Is it possible to enable the evolution of a monolith? After a hugely expensive (financially and culturally) failed attempt at a complete rewrite, Ticketmaster is attempting to do just that: evolve the monolith that is the core ticketing platform. This multiyear effort requires striking a delicate balance between demonstrating appropriate respect for the platform’s highly profitable 45-plus-year history while not allowing past success to blind decision makers to the demands of a highly dynamic market of employees, fans, artists, and venues.
Cat Swetel provides a brief overview of Wardley Maps and explains how maps can be used to illuminate options and make implementation decisions. In addition, Cat describes how she used real options theory and cost of delay to evaluate options and make better, more appropriately timed architecture and engineering decisions.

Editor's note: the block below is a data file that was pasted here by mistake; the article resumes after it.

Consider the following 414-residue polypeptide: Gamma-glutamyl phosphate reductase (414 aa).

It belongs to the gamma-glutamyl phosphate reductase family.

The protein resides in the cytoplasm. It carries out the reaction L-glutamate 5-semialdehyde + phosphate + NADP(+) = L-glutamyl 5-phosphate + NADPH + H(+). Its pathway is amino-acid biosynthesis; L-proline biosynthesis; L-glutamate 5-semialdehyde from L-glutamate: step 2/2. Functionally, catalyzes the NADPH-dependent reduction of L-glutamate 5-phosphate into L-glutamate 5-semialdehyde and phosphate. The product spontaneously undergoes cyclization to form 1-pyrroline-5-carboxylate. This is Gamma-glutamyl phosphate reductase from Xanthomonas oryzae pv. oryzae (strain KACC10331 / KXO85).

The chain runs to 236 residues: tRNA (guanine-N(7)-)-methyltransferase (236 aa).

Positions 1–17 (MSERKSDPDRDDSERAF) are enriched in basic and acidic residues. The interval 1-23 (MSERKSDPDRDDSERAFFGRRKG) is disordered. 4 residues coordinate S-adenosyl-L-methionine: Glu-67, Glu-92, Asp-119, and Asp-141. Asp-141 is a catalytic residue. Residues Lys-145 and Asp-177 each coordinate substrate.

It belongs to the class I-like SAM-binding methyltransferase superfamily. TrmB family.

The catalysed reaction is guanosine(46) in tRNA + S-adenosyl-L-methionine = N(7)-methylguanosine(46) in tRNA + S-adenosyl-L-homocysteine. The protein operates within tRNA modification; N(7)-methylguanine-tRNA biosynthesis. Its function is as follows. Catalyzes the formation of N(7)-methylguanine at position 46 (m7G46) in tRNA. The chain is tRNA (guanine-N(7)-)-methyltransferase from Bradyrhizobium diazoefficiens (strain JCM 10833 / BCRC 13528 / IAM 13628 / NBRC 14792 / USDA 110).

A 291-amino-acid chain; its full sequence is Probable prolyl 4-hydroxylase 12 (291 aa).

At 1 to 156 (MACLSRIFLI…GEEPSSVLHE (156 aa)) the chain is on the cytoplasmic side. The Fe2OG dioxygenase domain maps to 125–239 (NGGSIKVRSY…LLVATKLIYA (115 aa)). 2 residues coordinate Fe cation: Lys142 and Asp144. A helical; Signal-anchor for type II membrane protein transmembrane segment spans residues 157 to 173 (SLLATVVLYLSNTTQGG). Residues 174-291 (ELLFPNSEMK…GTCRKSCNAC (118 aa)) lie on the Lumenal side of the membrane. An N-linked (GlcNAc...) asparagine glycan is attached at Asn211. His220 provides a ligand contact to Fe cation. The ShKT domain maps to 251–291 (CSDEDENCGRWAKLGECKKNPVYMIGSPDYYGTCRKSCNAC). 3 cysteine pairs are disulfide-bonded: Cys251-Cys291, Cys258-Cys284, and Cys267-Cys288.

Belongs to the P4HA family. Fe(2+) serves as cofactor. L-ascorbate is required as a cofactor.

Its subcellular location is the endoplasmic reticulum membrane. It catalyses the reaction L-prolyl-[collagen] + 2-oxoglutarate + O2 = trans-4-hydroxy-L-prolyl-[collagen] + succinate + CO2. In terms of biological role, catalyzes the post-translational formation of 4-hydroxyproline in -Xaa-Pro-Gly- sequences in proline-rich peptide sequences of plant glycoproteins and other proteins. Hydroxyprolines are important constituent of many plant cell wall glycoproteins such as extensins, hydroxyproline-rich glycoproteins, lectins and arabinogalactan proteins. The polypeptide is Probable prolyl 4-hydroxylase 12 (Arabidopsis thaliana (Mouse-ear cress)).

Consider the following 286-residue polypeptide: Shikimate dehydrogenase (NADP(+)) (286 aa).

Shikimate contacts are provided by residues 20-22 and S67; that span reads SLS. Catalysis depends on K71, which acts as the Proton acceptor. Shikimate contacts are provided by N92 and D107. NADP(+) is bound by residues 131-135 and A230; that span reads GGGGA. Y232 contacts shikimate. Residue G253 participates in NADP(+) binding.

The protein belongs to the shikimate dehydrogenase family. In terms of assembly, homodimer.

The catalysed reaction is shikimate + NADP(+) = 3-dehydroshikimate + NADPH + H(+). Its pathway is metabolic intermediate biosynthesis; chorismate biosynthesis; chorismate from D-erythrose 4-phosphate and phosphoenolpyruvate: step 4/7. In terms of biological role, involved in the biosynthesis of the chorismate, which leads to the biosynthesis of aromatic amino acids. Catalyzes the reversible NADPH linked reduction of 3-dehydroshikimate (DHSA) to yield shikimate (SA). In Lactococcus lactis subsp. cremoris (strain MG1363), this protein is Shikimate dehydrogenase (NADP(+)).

Cat isn’t sharing best practices for DevOpsing your monolith; she tells the true (and at times ugly) story of one company’s ongoing journey toward a more flexible, adaptable, and easily maintainable architecture supported by a culture that prizes learning and respect above all else.
Cat Swetel is a technology leader specializing in Lean-inspired, data-informed coaching for technology organizations. She’s passionate about increasing diversity in STEAM as a means of creating possibilities for a more equitable human future based on generative institutions. In her leisure time, Cat enjoys making jokes about Bitcoin, hiking, and reading feminist literature.
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